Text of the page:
more than just a peek through the window


one of the most pointed aspects of zen is the koan, essentially a mind-twister designed to break down the processes of logical thought. this is not to deny the importance of the latter; in fact mr spock would have been totally lost without it. but throughout our lives we are subject to the processes of socialisation, encompassing the national education system in whichever country you happen to reside, your own approach to learning, and the stuff that impinges upon the mind and well-being through the normal rituals of a working career. the koan is expressly designed to undermine all this, by presenting the mental equivalent of mercury wrapped in olive oil.

you've likely already come across the most oft repeated: what is the sound of one hand clapping, which many recite, but almost none understand.

i'm not coming on all superior here, because despite a modest knowledge of zen teachings, i couldn't give you an answer to the foregoing. at least not without spending several months on retreat. and similarly, i do not wish to demean any who are true followers of zen. but a feature of the answer to a koan posed by a zen master is that, even if i had the mental facility to grasp at a solution, my passing this on to you would be of little countenance. the devotee has to achieve their own answer; it's just the way it works.

a parallel of infinitely less importance is that of advertising. if we're willing to accept that the purpose of an advert is to impress an idea, product or image upon eagerly open and willing psyches, there are as many ways to achieve this as there are minds open and willing. as robert millar has said in the past, 'people only remember those on the podium; anything less than third is of no value'. robert's dictum may be a touch on the modest side, but how many can honestly remember who came tenth in this year's tour de france? and no cheating.

thus, adverts need to stick in the mind: either something utterly brilliant in its concept, or something so devastatingly rubbish, that you can't help remembering it, and hopefully the product with which it is associated. ferrero rocher anyone? i'm a firm believer in the utterly brilliant; it often shows an innate understanding of the customer or prospective client, while generating enough desire on the part of those who feel they're missing out, to investigate further. by way of illustration, cast minds back to that rapha peanut butter ad in the opening gambit of rouleur some months back.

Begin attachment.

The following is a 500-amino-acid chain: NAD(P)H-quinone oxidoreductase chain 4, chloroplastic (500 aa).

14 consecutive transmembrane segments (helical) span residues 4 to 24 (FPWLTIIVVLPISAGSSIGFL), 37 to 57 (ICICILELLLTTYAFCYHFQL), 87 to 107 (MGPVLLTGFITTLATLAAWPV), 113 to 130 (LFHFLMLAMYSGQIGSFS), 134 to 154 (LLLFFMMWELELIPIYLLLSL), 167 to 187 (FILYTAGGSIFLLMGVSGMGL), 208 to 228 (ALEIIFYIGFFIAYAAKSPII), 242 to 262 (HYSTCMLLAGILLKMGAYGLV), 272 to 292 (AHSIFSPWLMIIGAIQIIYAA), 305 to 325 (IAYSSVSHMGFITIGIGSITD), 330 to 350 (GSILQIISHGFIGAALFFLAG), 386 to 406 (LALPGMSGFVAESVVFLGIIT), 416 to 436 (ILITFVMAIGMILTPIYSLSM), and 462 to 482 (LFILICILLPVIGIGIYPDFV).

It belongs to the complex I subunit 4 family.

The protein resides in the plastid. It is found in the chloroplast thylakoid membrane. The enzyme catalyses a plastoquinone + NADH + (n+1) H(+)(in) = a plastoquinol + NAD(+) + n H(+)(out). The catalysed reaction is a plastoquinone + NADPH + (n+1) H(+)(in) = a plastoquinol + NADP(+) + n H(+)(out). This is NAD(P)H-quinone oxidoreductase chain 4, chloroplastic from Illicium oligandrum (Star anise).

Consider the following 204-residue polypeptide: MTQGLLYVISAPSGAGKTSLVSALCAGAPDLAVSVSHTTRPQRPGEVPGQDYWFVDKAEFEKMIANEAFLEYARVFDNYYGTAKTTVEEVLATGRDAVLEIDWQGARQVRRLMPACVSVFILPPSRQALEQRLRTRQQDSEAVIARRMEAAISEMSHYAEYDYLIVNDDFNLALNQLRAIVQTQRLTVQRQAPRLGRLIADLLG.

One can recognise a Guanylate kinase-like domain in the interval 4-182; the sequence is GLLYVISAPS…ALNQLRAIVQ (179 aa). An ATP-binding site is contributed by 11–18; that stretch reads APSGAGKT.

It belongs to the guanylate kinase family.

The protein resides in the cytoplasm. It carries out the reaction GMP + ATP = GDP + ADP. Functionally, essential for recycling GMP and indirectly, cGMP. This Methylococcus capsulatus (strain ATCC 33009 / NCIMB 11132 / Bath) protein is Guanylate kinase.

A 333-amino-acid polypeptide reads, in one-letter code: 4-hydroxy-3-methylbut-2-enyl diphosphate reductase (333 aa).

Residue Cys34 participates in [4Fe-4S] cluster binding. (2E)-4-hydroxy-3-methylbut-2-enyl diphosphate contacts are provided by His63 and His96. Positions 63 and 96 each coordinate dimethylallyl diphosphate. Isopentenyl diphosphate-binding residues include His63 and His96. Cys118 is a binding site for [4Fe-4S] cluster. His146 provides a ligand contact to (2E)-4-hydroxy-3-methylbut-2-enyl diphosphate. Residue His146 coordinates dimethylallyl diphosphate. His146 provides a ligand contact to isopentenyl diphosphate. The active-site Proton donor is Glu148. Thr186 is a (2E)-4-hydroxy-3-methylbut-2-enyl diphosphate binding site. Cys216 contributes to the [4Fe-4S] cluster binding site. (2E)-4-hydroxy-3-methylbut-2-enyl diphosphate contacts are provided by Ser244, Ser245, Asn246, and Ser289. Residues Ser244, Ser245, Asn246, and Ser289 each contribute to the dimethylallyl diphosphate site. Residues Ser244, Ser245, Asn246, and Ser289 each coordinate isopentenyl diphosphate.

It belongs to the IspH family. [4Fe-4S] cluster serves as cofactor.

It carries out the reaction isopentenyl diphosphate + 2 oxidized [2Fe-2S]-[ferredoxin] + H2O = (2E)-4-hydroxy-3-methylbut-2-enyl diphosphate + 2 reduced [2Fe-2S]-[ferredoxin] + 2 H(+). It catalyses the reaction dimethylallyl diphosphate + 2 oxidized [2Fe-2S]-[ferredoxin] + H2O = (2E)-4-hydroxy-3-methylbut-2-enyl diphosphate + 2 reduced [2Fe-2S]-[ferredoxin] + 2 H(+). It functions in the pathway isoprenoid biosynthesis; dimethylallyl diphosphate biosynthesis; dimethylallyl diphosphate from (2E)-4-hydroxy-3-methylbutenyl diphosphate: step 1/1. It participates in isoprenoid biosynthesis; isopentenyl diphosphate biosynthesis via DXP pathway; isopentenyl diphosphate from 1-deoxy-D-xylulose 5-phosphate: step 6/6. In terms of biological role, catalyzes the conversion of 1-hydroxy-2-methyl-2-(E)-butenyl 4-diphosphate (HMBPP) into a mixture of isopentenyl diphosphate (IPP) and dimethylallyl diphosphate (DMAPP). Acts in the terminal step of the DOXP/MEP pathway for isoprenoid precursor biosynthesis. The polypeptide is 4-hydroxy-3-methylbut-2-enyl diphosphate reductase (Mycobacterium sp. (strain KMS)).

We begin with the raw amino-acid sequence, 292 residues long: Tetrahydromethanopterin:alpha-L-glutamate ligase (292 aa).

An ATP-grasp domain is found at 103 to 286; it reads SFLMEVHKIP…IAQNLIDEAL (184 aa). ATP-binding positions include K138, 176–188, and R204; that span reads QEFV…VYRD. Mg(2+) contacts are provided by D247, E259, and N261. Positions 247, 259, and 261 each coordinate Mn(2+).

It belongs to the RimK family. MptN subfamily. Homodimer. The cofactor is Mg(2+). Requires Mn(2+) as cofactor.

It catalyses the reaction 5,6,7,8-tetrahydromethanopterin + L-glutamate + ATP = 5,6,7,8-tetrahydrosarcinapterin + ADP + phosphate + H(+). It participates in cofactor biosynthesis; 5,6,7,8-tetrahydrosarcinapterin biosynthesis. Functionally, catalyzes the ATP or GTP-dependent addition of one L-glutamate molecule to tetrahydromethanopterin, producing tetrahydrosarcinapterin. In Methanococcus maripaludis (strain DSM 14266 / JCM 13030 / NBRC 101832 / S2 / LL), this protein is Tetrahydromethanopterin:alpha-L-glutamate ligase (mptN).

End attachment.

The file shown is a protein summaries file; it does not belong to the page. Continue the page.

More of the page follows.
i'm beginning to see flickers of comprehension.

perhaps unsurprisingly, we make a return to the pages of rouleur, a publication which seems to act as a catalyst for advertising nous. the current issue bears an almost uncaptioned page image proselytising on behalf of cyclefit in macklin street, london. you may have let your eyes drag themselves across its genius at the top of this article. the genius is in its proximity to the zen koan: if you have ever entered the inner sanctum of cyclefit, the image may have triggered synapses immediately; if not, perhaps the faintly visible cycle names on the frosted glass will have provided an indication, and, perchance, a growing comprehension. otherwise, you are probably lost for words. frustrating, isn't it?

you see, a bit like appreciation of laphroaig whisky, on a scale of one to ten, nobody has ever given it between two and nine; you either get it or you don't; there is no half-way house. but i'm willing to bet that of those who simply can't figure it out (and there's no point in me telling you the answer; mine will be different than yours), many will be making the attempt to find the answer to the one clapping hand.

and that is its true purpose, mr spock.



posted tuesday 22 december 2009

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unsung heroes

mick tarrant & andy storey

i'd normally, if i were of a mind to do so (and i might yet be), list thewashingmachinepost honours list next week, not because it's something that i've been saving for a new year's day, but if this were many years ago, the post would be a paper (artistic license here) and since the newspapers, in the uk at least, are filled with new year's honours, it is seemly that i do likewise. but, i'm early. and i'm deliberatley early, because i wouldn't like the following to get lost in the melee, if there is one.

since 1996, prendas ciclismo have been quietly, and most unassumingly, providing us all with an eclectic range of cycle clothing and ancillaries, more specifically a truly excellent collection of retro and perhaps lesser known jerseys. unlike a number of other clothiers to the peloton, they seem to have managed avoidance of spread; there's still only andy storey and mick tarrant, despite incremental staff expansion policies seeming to be order of the day elsewhere. mailshots, so far as i know, verge on the non-existent, while advertising seems confined pretty much to a couple of pages in cycle sport.

yet pretty much everybody knows of prendas, knowledge which extends to the professional peloton. mick and andy have been quietly supplying socks and baselayers to the likes of mark cavendish, dan fleeman and even the mighty dave t. yet, you won't see the prendas name on that appalling columbia jersey as it flashes across the line, and it is even less likely that the name will appear on the side of the team car. however, many a professional decked in full team issue will display the word prendas on the peak of that casquette, brazenly peeking out from under a helmet.